The ex-warden rejoices in his probable return to the hospital

Among the ladies in Barchester who have hitherto acknowledged Mr Slope as their spiritual director, must not be reckoned either the widow Bold, or her sister–in–law. On the first outbreak of the wrath of the denizens of the close, none had been more animated against the intruder than those two ladies. And this was natural. Who could be so proud of the musical distinction of their own cathedral as the favourite daughter of the precentor? Who would be so likely to resent an insult offered to the old choir? And in such matters Miss Bold and her sister–in–law had but one opinion.

This wrath, however, has in some degree been mitigated, and I regret to say that these ladies allowed Mr Slope to be his own apologist. About a fortnight after the sermon had been preached, they were both of them not a little surprised by hearing Mr Slope announced, as the page in buttons opened Mrs Bold’s drawing–room door. Indeed, what living man could, by a mere morning visit, have surprised them more? Here was the great enemy of all that was good in Barchester coming into their own drawing–room, and they had not strong arm, no ready tongue near at hand for their protection. The widow snatched her baby out of its cradle into her lap, and Mary Bold stood up ready to die manfully in that baby’s behalf, should, under any circumstances, such a sacrifice be necessary.

In this manner was Mr Slope received. But when he left, he was allowed by each lady to take her hand, and to make his adieux as gentlemen do who have been graciously entertained! Yes; he shook hands with them, and was curtseyed out courteously, the buttoned page opening the door, as he would have done for the best canon of them all. He had touched the baby’s little hand and blessed him with a fervid blessing; he had spoken to the widow of her early sorrows, and Eleanor’s silent tears had not rebuked him; he had told Mary Bold that her devotion would be rewarded, and Mary Bold had heard the praise without disgust. And how had he done all this? How had he so quickly turned aversion into, at any rate, acquaintance? How had he overcome the enmity with which those ladies had been ready to receive him, and made his peace with them so easily?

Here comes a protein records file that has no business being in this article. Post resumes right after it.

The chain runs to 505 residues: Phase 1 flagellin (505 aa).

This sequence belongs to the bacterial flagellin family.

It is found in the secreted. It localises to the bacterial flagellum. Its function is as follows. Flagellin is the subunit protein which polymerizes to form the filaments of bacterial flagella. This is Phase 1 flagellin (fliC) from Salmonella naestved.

My readers will guess from what I have written that I myself do not like Mr Slope; but I am constrained to admit that he is a man of parts. He knows how to say a soft word in the proper place; he knows how to adapt his flattery to the ears of his hearers; he knows the wiles of the serpent and he uses them. Could Mr Slope have adapted his manners to men as well as to women, could he ever have learnt the ways of a gentleman, he might have risen to great things.

He commenced his acquaintance with Eleanor by praising her father. He had, he said, become aware that he had unfortunately offended the feelings of a man of whom he could not speak too highly; he would not now allude to a subject which was probably too serious for drawing–room conversation, but he would say, that it had been very far from him to utter a word in disparagement of a man, of whom all the world, at least the clerical world, spoke of so highly as it did of Mr Harding. And so he went on, unsaying a great deal of his sermon, expressing his highest admiration for the precentor’s musical talents, eulogising the father and the daughter and the sister–in–law, speaking in that low silky whisper which he always had specially prepared for feminine ears, and, ultimately, gaining his object. When he left, he expressed a hope that he might again be allowed to call; and though Eleanor gave no verbal assent to this, she did not express dissent; and so Mr Slope’s right to visit at the widow’s house was established.

The day after this visit Eleanor told her father of it, and expressed an opinion that Mr Slope was not quite so black as he had been painted. Mr Harding opened he eyes rather wider than usual when he heard what had occurred, but he said little; he could not agree in any praise of Mr Slope, and it was not his practice to say much evil of any one. He did not, however, like the visit, and simple–minded as he was, he felt sure that Mr Slope had some deeper motive than the mere pleasure of making soft speeches to two ladies.

Mr Harding, however, had come to see his daughter with other purpose than that of speaking either good or evil of Mr Slope. He had come to tell her that the place of warden in Hiram’s hospital was again to be filled up, and that in all probability he would once more return to his old house and his twelve bedesmen.

  By PanEris using Melati.

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